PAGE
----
Hague Diner is the ‘best diner in town’ according to locals in the city of 65

Published: Jan. 3, 2021 at 6:04 PM CST
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BISMARCK, N.D. (KFYR) - Hague, North Dakota is a small town know for it’s quiet and friendly atmosphere.

It Is also known for it’s diner and without the help of a Colorado woman, it may not have stayed open.

Like clockwork Richard Wenninger meets with friends for breakfast every Sunday at The Hague Diner to talk about their week.

“We went by and looked through the window and said: ‘boy there’s a lot of people’,” said a diner guest.

Residents of Hague, North Dakota said it’s the best diner in town, in fact this is the only restaurant in the town of 65 people. Yet, it’s small size attracts more than half the population.

Clemens Silbernagel and his brother John travel more than 40 miles from Napoleon at least three times a week to crack jokes and enjoy the food.

“The food is good so what else is there...We got a few miles to get here but to us it’s worth it,” said Clemens Silbernagel.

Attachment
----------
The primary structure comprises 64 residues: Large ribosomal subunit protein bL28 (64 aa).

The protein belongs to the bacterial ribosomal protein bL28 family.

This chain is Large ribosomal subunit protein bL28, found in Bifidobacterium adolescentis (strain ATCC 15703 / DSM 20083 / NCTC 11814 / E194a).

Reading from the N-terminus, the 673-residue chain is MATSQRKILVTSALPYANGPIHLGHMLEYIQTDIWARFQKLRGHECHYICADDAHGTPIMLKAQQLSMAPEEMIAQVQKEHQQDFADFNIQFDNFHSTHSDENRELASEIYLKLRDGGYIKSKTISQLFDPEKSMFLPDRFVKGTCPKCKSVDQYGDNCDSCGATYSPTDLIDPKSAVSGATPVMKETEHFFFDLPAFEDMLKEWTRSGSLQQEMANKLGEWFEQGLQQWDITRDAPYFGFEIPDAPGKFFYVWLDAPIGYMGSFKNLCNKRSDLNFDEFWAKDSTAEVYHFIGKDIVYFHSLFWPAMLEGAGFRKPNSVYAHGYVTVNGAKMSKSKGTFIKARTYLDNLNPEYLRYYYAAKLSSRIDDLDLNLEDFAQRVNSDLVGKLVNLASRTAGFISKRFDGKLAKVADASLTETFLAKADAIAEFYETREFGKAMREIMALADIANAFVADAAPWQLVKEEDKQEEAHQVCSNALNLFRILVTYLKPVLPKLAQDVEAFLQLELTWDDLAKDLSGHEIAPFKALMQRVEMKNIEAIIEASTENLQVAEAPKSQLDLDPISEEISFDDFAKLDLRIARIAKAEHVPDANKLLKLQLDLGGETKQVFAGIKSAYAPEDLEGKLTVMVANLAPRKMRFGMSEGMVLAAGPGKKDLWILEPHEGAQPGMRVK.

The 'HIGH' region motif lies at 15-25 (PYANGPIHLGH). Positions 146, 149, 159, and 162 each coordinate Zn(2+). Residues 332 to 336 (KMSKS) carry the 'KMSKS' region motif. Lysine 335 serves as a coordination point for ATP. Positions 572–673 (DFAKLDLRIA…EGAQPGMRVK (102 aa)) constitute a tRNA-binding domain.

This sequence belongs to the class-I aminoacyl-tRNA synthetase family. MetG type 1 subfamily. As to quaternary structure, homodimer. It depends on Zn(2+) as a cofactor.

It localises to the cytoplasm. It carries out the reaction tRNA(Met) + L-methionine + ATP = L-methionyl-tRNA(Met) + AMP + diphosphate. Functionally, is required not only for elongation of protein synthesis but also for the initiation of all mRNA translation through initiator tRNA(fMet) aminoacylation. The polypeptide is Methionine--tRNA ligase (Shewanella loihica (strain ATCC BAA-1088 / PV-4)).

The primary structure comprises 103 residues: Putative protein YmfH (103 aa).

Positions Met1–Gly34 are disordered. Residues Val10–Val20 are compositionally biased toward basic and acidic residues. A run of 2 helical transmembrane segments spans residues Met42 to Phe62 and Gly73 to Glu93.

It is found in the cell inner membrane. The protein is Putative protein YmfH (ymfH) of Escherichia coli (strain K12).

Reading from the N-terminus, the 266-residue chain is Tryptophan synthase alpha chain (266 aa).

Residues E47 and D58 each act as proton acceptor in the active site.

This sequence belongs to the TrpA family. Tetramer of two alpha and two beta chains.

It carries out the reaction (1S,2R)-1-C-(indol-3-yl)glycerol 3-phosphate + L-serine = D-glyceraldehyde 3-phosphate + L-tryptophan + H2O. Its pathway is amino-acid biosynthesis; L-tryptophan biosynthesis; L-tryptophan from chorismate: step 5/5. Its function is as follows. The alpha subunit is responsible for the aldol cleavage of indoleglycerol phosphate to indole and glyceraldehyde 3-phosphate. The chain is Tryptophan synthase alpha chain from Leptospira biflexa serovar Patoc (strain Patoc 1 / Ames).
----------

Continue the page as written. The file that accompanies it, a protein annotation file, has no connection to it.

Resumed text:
Jason Karasek and his 8-year-old son Tyler, travel from Minnesota to the diner each time they’re in the area because Tyler likes looking at historic pictures on the walls.

“It gives me little memories of back in the day,” said Tyler Karasek.

Jason loved the area so much, he bought land about 8 years ago near Zeeland.

“We just like coming out here. We do a lot of pheasant hunting,” said Jason Karasek.

Customers often said it feels like a family restaurant but it’s actually owned by the city because it’s changed hands so many times no one, not even the mayor, remembers who originally owned it.

“Here you go and five dollars is your change,” said waitress Amanda to a customer.

Two years ago the fate of this unique eatery almost came to an end had it not been for longtime waitress Tiffany Keller.

Keller said she realized if no one could run the restaurant, it would fold.

So she, her daughter and friend Amanda teamed up to keep the small restaurant operating.

“We have really good support here, the town supports the café very [well],” said Keller.

Locals are grateful Keller and her staff have kept the diner alive. Keller’s next long-term goal is finding someone to take over in the future.

Tiffany Keller said her daughter is studying to be a chiropractor and helps out at the diner when she can.

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